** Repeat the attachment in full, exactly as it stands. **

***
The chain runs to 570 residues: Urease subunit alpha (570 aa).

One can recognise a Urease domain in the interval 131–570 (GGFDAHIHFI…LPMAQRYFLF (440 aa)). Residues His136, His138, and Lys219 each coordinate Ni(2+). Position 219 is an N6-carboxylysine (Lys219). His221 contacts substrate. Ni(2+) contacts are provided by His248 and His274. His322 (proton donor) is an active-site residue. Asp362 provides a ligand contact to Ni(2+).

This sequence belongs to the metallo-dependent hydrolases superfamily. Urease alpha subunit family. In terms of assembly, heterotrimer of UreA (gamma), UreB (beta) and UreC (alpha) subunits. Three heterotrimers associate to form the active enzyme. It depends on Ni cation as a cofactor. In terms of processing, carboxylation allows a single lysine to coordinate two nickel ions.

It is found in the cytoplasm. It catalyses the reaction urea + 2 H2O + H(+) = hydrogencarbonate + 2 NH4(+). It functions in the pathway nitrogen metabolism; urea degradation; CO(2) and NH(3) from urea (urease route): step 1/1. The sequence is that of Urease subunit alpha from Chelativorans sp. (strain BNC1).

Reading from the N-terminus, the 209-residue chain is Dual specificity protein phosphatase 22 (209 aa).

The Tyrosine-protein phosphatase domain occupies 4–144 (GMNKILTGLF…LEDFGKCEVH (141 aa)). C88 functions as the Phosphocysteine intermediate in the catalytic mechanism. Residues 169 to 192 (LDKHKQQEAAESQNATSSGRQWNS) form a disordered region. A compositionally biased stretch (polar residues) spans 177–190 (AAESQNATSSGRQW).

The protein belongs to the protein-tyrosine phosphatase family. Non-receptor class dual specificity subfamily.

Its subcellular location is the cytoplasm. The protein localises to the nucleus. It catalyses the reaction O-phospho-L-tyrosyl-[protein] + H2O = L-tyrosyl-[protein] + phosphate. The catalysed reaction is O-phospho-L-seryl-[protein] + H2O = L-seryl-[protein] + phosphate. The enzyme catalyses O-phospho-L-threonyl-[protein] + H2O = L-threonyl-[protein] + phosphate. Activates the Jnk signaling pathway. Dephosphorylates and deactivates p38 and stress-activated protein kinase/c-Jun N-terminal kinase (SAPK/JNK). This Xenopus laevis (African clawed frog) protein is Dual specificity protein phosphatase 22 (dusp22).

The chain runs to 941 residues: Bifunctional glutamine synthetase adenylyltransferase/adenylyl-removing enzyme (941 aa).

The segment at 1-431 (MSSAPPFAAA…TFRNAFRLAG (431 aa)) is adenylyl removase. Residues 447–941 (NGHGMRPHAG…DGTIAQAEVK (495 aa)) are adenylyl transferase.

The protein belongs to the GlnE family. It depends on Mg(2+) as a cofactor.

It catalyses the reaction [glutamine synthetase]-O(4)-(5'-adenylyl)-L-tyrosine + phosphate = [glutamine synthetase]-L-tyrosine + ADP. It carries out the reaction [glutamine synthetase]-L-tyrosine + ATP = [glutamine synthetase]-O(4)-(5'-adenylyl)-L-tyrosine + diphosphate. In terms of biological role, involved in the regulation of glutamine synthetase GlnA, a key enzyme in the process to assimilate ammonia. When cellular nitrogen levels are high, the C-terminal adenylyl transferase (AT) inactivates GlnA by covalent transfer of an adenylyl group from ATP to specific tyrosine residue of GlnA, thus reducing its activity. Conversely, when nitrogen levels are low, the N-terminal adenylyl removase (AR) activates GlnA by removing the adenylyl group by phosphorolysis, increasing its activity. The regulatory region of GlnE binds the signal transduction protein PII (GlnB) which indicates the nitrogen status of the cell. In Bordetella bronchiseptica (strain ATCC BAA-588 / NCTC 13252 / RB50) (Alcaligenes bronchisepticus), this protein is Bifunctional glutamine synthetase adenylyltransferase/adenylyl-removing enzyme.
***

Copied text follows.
The chain runs to 570 residues: Urease subunit alpha (570 aa).

One can recognise a Urease domain in the interval 131–570 (GGFDAHIHFI…LPMAQRYFLF (440 aa)). Residues His136, His138, and Lys219 each coordinate Ni(2+). Position 219 is an N6-carboxylysine (Lys219). His221 contacts substrate. Ni(2+) contacts are provided by His248 and His274. His322 (proton donor) is an active-site residue. Asp362 provides a ligand contact to Ni(2+).

This sequence belongs to the metallo-dependent hydrolases superfamily. Urease alpha subunit family. In terms of assembly, heterotrimer of UreA (gamma), UreB (beta) and UreC (alpha) subunits. Three heterotrimers associate to form the active enzyme. It depends on Ni cation as a cofactor. In terms of processing, carboxylation allows a single lysine to coordinate two nickel ions.

It is found in the cytoplasm. It catalyses the reaction urea + 2 H2O + H(+) = hydrogencarbonate + 2 NH4(+). It functions in the pathway nitrogen metabolism; urea degradation; CO(2) and NH(3) from urea (urease route): step 1/1. The sequence is that of Urease subunit alpha from Chelativorans sp. (strain BNC1).

Reading from the N-terminus, the 209-residue chain is Dual specificity protein phosphatase 22 (209 aa).

The Tyrosine-protein phosphatase domain occupies 4–144 (GMNKILTGLF…LEDFGKCEVH (141 aa)). C88 functions as the Phosphocysteine intermediate in the catalytic mechanism. Residues 169 to 192 (LDKHKQQEAAESQNATSSGRQWNS) form a disordered region. A compositionally biased stretch (polar residues) spans 177–190 (AAESQNATSSGRQW).

The protein belongs to the protein-tyrosine phosphatase family. Non-receptor class dual specificity subfamily.

Its subcellular location is the cytoplasm. The protein localises to the nucleus. It catalyses the reaction O-phospho-L-tyrosyl-[protein] + H2O = L-tyrosyl-[protein] + phosphate. The catalysed reaction is O-phospho-L-seryl-[protein] + H2O = L-seryl-[protein] + phosphate. The enzyme catalyses O-phospho-L-threonyl-[protein] + H2O = L-threonyl-[protein] + phosphate. Activates the Jnk signaling pathway. Dephosphorylates and deactivates p38 and stress-activated protein kinase/c-Jun N-terminal kinase (SAPK/JNK). This Xenopus laevis (African clawed frog) protein is Dual specificity protein phosphatase 22 (dusp22).

The chain runs to 941 residues: Bifunctional glutamine synthetase adenylyltransferase/adenylyl-removing enzyme (941 aa).

The segment at 1-431 (MSSAPPFAAA…TFRNAFRLAG (431 aa)) is adenylyl removase. Residues 447–941 (NGHGMRPHAG…DGTIAQAEVK (495 aa)) are adenylyl transferase.

The protein belongs to the GlnE family. It depends on Mg(2+) as a cofactor.

It catalyses the reaction [glutamine synthetase]-O(4)-(5'-adenylyl)-L-tyrosine + phosphate = [glutamine synthetase]-L-tyrosine + ADP. It carries out the reaction [glutamine synthetase]-L-tyrosine + ATP = [glutamine synthetase]-O(4)-(5'-adenylyl)-L-tyrosine + diphosphate. In terms of biological role, involved in the regulation of glutamine synthetase GlnA, a key enzyme in the process to assimilate ammonia. When cellular nitrogen levels are high, the C-terminal adenylyl transferase (AT) inactivates GlnA by covalent transfer of an adenylyl group from ATP to specific tyrosine residue of GlnA, thus reducing its activity. Conversely, when nitrogen levels are low, the N-terminal adenylyl removase (AR) activates GlnA by removing the adenylyl group by phosphorolysis, increasing its activity. The regulatory region of GlnE binds the signal transduction protein PII (GlnB) which indicates the nitrogen status of the cell. In Bordetella bronchiseptica (strain ATCC BAA-588 / NCTC 13252 / RB50) (Alcaligenes bronchisepticus), this protein is Bifunctional glutamine synthetase adenylyltransferase/adenylyl-removing enzyme.